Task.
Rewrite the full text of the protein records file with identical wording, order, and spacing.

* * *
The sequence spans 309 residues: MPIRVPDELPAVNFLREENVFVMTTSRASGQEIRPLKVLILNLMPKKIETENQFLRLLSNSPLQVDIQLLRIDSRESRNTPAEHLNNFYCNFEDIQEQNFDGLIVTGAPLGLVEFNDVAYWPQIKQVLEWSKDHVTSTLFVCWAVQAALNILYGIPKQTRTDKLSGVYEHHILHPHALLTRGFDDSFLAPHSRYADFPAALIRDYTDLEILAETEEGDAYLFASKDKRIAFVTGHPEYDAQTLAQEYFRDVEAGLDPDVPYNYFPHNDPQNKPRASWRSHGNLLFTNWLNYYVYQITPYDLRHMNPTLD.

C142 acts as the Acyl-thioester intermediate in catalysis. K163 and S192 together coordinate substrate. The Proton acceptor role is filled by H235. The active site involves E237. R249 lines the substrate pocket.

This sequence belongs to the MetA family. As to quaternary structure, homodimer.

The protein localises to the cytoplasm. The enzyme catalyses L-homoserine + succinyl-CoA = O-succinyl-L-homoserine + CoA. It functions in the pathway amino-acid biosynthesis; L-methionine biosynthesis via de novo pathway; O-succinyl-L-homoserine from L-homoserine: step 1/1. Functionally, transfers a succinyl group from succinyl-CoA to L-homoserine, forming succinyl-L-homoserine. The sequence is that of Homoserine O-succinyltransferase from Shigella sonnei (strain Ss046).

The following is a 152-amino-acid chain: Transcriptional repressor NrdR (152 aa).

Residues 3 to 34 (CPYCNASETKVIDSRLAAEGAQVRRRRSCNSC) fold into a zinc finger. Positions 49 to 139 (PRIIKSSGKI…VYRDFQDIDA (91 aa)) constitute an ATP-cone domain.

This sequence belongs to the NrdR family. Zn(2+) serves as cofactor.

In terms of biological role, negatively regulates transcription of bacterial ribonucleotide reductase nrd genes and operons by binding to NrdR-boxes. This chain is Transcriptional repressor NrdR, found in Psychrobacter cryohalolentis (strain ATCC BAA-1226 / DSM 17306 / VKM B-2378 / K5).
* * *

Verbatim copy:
The sequence spans 309 residues: MPIRVPDELPAVNFLREENVFVMTTSRASGQEIRPLKVLILNLMPKKIETENQFLRLLSNSPLQVDIQLLRIDSRESRNTPAEHLNNFYCNFEDIQEQNFDGLIVTGAPLGLVEFNDVAYWPQIKQVLEWSKDHVTSTLFVCWAVQAALNILYGIPKQTRTDKLSGVYEHHILHPHALLTRGFDDSFLAPHSRYADFPAALIRDYTDLEILAETEEGDAYLFASKDKRIAFVTGHPEYDAQTLAQEYFRDVEAGLDPDVPYNYFPHNDPQNKPRASWRSHGNLLFTNWLNYYVYQITPYDLRHMNPTLD.

C142 acts as the Acyl-thioester intermediate in catalysis. K163 and S192 together coordinate substrate. The Proton acceptor role is filled by H235. The active site involves E237. R249 lines the substrate pocket.

This sequence belongs to the MetA family. As to quaternary structure, homodimer.

The protein localises to the cytoplasm. The enzyme catalyses L-homoserine + succinyl-CoA = O-succinyl-L-homoserine + CoA. It functions in the pathway amino-acid biosynthesis; L-methionine biosynthesis via de novo pathway; O-succinyl-L-homoserine from L-homoserine: step 1/1. Functionally, transfers a succinyl group from succinyl-CoA to L-homoserine, forming succinyl-L-homoserine. The sequence is that of Homoserine O-succinyltransferase from Shigella sonnei (strain Ss046).

The following is a 152-amino-acid chain: Transcriptional repressor NrdR (152 aa).

Residues 3 to 34 (CPYCNASETKVIDSRLAAEGAQVRRRRSCNSC) fold into a zinc finger. Positions 49 to 139 (PRIIKSSGKI…VYRDFQDIDA (91 aa)) constitute an ATP-cone domain.

This sequence belongs to the NrdR family. Zn(2+) serves as cofactor.

In terms of biological role, negatively regulates transcription of bacterial ribonucleotide reductase nrd genes and operons by binding to NrdR-boxes. This chain is Transcriptional repressor NrdR, found in Psychrobacter cryohalolentis (strain ATCC BAA-1226 / DSM 17306 / VKM B-2378 / K5).